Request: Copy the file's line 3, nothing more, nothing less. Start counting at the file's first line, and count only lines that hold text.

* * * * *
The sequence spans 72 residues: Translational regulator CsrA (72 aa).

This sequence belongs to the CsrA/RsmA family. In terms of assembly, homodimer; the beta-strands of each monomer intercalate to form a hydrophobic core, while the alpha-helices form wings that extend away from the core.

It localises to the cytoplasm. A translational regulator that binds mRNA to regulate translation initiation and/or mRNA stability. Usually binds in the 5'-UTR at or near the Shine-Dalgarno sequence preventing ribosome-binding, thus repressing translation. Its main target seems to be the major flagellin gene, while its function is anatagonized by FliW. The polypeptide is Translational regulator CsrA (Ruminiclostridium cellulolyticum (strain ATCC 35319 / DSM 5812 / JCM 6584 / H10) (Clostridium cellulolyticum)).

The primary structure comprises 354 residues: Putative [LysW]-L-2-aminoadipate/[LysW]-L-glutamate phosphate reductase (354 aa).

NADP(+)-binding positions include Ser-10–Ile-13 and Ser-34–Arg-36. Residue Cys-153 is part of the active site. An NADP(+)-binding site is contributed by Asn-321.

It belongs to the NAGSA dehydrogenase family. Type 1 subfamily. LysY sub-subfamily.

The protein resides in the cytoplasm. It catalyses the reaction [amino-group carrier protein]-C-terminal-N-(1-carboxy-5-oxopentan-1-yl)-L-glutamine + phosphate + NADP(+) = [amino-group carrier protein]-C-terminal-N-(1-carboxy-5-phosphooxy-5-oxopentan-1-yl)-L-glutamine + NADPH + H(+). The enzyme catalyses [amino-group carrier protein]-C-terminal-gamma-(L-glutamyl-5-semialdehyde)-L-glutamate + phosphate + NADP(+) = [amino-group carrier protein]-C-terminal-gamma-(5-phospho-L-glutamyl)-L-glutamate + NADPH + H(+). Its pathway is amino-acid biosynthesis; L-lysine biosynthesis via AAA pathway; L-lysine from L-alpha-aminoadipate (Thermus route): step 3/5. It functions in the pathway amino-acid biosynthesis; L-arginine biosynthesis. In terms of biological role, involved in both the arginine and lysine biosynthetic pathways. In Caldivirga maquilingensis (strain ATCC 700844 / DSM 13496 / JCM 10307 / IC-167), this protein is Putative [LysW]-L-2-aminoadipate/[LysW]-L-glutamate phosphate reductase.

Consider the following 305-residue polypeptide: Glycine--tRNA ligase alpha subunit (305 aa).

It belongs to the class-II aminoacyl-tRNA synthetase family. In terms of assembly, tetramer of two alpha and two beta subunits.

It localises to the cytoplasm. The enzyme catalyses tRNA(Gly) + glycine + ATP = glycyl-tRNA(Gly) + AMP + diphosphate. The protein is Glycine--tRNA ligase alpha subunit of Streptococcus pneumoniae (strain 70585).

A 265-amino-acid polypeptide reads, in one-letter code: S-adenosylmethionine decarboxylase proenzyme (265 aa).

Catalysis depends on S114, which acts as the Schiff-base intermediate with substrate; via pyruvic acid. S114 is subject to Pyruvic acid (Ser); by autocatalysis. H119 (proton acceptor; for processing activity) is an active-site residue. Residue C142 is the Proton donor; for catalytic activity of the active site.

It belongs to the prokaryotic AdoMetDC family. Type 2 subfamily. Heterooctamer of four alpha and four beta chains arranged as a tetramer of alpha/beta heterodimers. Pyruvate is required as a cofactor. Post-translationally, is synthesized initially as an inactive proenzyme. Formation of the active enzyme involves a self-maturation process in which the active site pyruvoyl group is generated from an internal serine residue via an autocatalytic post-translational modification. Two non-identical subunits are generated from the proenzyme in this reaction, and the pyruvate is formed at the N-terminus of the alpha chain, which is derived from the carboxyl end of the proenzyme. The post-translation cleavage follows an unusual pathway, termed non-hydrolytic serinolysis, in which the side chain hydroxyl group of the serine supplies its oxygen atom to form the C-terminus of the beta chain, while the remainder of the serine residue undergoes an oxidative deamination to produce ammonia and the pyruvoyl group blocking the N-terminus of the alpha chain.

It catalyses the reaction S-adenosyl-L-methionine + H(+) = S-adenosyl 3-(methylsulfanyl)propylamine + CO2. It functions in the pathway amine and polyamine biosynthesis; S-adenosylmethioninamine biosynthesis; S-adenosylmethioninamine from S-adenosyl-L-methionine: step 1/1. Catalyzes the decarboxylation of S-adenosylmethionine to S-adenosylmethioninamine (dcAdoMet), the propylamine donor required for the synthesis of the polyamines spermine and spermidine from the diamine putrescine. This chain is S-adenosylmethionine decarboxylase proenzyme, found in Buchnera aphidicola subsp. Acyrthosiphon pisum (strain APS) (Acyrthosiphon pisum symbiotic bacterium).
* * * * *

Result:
It localises to the cytoplasm. A translational regulator that binds mRNA to regulate translation initiation and/or mRNA stability. Usually binds in the 5'-UTR at or near the Shine-Dalgarno sequence preventing ribosome-binding, thus repressing translation. Its main target seems to be the major flagellin gene, while its function is anatagonized by FliW. The polypeptide is Translational regulator CsrA (Ruminiclostridium cellulolyticum (strain ATCC 35319 / DSM 5812 / JCM 6584 / H10) (Clostridium cellulolyticum)).